In a country based on personal and religious freedom, I find it interesting that we, as Americans, even entertain such concepts as the one presented in SB 142, the Kansas Preservation of Religious Freedom Act. Last Thursday, constituants congregated on the Capitol steps to protest the bill, which allows business owners and various service providers to deny service to patrons whose actions/lifestyles defy their respective religious tenets. While stating that race, gender or ethnicity cannot be a factor in refusal of services or goods, the bill specifically omits guidlines regarding members of the LBGT community, and would serve to protect business owners in lawsuits resultant of denied service.
The business owners in question are largely comprised of Protestant/Evangelical backgrounds, and have proposed this bill in response to a growing number of LBGT patrons…but give or take a religious nuance here and there, a protestant background would preclude services rendered to adulterers, those practicing sexual relations outside of marriage, single parents, divorcees, felons, non-teetotallers, doctors who have performed abortions or prescribed birth control, drug users, etc. Some religious denominations would even prohibit services to be rendered to women who wear pants or have short hair, or men with long hair, or people who swear or smoke. And let’s break it down to the basics…the Ten Commandments are pretty universally agreed upon, so what about people who’ve stolen? People who’ve coveted? Lied? What about war veterans or police officers who’ve taken lives in the line of duty? Consider gluttony, greed and laziness. According to 2011 statistics, 64.5% of Kansas residents are obese. Are proprietors planning on discriminating against 64.5% of their current patrons? Doubtful.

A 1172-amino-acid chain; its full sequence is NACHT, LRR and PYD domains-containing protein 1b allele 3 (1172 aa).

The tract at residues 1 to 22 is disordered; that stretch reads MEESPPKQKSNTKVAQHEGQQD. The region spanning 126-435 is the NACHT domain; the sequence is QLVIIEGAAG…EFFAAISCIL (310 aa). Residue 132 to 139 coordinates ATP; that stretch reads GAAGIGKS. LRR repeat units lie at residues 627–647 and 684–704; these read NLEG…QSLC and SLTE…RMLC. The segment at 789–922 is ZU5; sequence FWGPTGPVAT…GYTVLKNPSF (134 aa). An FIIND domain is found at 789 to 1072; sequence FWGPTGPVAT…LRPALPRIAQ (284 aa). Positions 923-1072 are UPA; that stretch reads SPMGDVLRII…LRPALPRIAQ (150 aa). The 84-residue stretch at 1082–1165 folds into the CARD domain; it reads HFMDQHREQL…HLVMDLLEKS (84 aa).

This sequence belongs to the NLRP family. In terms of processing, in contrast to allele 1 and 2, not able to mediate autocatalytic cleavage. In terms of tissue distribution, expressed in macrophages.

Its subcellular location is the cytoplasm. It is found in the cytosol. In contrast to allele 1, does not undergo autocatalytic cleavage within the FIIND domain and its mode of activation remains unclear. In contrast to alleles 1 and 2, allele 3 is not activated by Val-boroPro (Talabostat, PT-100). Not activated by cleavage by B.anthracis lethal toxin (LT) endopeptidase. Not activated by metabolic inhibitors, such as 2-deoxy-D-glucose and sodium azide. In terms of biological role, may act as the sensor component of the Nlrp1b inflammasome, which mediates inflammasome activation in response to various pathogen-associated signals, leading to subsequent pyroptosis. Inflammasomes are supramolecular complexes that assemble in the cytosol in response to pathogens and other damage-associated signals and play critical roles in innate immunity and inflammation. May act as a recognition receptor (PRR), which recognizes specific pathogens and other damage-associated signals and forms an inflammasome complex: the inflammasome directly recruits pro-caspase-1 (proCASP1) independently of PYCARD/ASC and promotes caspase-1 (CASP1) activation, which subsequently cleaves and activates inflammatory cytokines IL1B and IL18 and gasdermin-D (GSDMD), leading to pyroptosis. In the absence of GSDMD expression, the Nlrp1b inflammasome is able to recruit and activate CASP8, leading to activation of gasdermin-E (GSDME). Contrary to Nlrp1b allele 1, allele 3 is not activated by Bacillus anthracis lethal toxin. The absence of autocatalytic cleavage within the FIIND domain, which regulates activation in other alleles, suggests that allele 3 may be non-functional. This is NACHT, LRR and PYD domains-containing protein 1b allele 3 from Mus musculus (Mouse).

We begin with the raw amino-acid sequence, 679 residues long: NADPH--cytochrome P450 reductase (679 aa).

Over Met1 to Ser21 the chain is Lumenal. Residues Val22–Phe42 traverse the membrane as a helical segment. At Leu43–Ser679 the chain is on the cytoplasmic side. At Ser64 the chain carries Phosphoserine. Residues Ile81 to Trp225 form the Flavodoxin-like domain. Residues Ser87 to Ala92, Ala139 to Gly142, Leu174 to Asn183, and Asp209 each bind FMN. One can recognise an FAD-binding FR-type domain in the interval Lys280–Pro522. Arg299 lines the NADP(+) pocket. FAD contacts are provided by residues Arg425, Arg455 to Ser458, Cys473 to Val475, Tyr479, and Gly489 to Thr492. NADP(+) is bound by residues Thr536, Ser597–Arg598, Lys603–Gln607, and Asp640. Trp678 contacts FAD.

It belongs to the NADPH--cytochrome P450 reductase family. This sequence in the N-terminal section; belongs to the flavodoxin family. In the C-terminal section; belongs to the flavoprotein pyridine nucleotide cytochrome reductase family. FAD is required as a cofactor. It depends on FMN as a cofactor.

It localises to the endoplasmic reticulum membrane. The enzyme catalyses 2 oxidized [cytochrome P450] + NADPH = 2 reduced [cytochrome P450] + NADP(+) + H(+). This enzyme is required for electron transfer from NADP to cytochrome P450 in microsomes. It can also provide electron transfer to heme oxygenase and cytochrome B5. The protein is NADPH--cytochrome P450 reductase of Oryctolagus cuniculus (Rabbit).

Religious freedom should be exactly that. Freedom. But let’s face it. There has never been such a thing. Protestant pilgrims burned those practicing witchcraft at the stake, slaughtered Native Americans for refusal to convert to Christianity. But is it so out of the realm of possibility to expect the American people to have progressed beyond discrimination, for anything? We’ve been the last horse to cross every civil rights finish line, and we should be ashamed, not proposing bills that invite further international derision resultant of our idiocy. One could further argue that by passing this bill, the Senate is supporting specific religious beliefs and practices, which directly violates the idea behind separation of church and state, does it not?
The relationships people have with one another should be the business of those two individuals. In the same way we praise a faithful marriage or a good relationship, we should support others who have made an alternative decision, instead of further barracading the already rocky road which relationships cause us to travel. Religion has been through the ages a monsterous thing, that makes aggregious and unlawful the natural desires we have as human beings. I always laugh a little when I see the phrase “When did you choose to be straight?” Most of us didn’t. I certainly never did. It just was, like always having liked pizza or hating the color brown. And if someone were to assert that I have to start liking women because their God said so, I’d wonder why he created me with the desire for men in the first place. Especially if this person also claimed said God made no mistakes…
This bill is…to say the least, assinine. What happens when an emergency services company gets to discriminate against people? Hospitals? Private practices? Law firms? Sercurity agencies? Schools? This bill protects intolerance. It promotes an idea that goes against the very thing for which this country claims it stands. Religion, by it’s very definition, is a personal belief. As a personal decision, it cannot be grounds for refusing to treat with equal respect, a person who does not share said beliefs. Currently, the bill has been passed 91-33 at the House, and is currently awaiting further legislation.